The image schema type can contain additional fields, for example, an altText string field:

  name: 'picture',
  type: 'image',
  fields: [defineField({name: 'altText', type: 'string'})],

Then in your front end, ensure this field value is used in the alt attribute. If it contains metadata encoding, Visual Editing will make the image a clickable element.

<img src={urlFor(image)} alt={image?.altText} />
Images can be Editable links if they contain encoded metadata in the alt attribute

See the documentation for more options when presenting images.

Encoding metadata on number fields

Only values returned as strings can be encoded with metadata. Number values will not contain encoding by default.

To make number values editable, cast them to strings using the string() GROQ function. This should add encoding to these values.

*[_type == "property"]{
  "beds": string(beds),
  "bathrooms": string(bathrooms)

You may, however, need to update your front end's logic to evaluate these values as strings instead of numbers.


A number of the solutions below rely on the vercelStegaSplit function from the @vercel/stega npm package. This works for any hosting provider, not just Vercel, as they both consume the same metadata.

Install it with:

npm i @vercel/stega

Comparing field values fails

Your production front end likely evaluates values returned from the Content Lake to perform specific logic. If these values contain encoded metadata from Content Source Maps, likely, they will no longer work.

How to fix

For example, imagine a function that determines that a Sanity document's market value is the same as the current market:

function showDocument(document: SanityDocument, currentMarket: string) {
  return === currentMarket

Without Content Source Maps, this function works as expected. However, if contains encoded metadata, this comparison will fail.

If is never shown on the page and will not benefit from Visual Editing, it may be best to remove it from the encoded paths in encodeSourceMapAtPath.

Alternatively, "clean" the value before comparing it. Since you'll likely do this more than once, consider extracting to a helper function.

import {vercelStegaSplit} from '@vercel/stega'

function clean(value: string) {
  return vercelStegaSplit(value).cleaned

function showDocument(document: SanityDocument, currentMarket: string) {
  return clean( === currentMarket

The styling of the editable fields is incorrect

If the text on the page is breaking out of its container – or its container is much wider than normal – it can be resolved by splitting the encoded text out from the original text.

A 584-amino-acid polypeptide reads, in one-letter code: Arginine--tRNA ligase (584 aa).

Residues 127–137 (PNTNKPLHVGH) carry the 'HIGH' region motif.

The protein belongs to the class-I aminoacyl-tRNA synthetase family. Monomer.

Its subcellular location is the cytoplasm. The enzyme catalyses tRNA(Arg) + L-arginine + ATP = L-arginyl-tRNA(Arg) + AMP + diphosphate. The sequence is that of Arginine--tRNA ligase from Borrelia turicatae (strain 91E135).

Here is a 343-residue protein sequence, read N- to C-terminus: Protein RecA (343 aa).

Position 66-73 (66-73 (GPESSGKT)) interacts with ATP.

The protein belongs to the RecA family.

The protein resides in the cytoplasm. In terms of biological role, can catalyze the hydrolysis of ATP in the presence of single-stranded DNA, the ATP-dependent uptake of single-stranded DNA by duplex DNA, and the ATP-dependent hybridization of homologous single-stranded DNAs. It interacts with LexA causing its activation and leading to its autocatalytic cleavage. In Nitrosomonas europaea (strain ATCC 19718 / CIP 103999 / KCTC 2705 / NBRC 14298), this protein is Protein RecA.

Note: This is not due to the encoded characters themselves. This problem should only present itself if the element also uses negative letter-spacing in its CSS or is inside of a <ReactWrapBalancer>.

Then identify where the problematic element is rendered in code, for example:

function MyComponent({ text }) {
	return (

Rewrite using @vercel/stega to avoid any styling issues:

import { vercelStegaSplit } from '@vercel/stega';

function MyComponent({ text }) {
	const { cleaned, encoded } = vercelStegaSplit(text);

	return (
			<span style={{ display: 'none' }}>{encoded}</span>

If you find yourself doing this more than once, you might like to extract this logic to a reusable component:

import {vercelStegaSplit} from '@vercel/stega'

export default function Clean({value}: {value: string}) {
  const {cleaned, encoded} = vercelStegaSplit(value)

  return encoded ? (
      <span style={{display: 'none'}}>{encoded}</span>
  ) : (

function MyComponent({ text }) {
	return (
		<h1><Clean value={text} /></h1>

Formatting dates throws an error

Sometimes, you can experience type errors when trying to format dates.

How to fix

Identify where the date is formatted in code, for example:

function formatDate(datestring) {
	const date = new Date(datestring);
	return date.nicelyFormatted();

Rewrite using @vercel/stega to avoid any styling issues:

import { vercelStegaSplit } from '@vercel/stega';

function formatDate(datestring) {
	const { cleaned, encoded } = vercelStegaSplit(datestring);
	const date = new Date(cleaned);
	return `${date}${encoded}`;

The wrong element is being highlighted

If the wrong element is highlighted when hovering them, it can be resolved by adding an attribute to the correct element.

How to fix

For example, if this component highlights the <h1> and you want it to highlight the entire <section> element:

	<div>Hardcoded Tagline</div>

Add a data attribute to highlight the correct item:

  • For Visual Editing with @sanity/overlays, add data-sanity-edit-target
  • For Vercel Visual Editing, add data-vercel-edit-target
<section data-sanity-edit-target>
	<div>Hardcoded Tagline</div>